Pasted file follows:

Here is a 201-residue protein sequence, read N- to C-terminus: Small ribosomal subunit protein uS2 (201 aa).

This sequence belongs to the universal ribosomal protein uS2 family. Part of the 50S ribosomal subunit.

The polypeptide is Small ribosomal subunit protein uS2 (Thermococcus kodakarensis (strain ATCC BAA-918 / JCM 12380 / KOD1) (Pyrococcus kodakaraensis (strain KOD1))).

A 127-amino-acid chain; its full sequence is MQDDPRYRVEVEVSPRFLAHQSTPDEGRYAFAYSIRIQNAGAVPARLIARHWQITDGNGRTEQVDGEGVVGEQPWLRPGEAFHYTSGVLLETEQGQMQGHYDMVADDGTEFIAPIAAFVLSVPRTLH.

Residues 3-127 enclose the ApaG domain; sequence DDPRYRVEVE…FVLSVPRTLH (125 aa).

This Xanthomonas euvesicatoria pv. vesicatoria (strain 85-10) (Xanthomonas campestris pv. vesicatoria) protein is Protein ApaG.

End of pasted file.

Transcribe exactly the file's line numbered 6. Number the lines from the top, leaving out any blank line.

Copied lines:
This Xanthomonas euvesicatoria pv. vesicatoria (strain 85-10) (Xanthomonas campestris pv. vesicatoria) protein is Protein ApaG.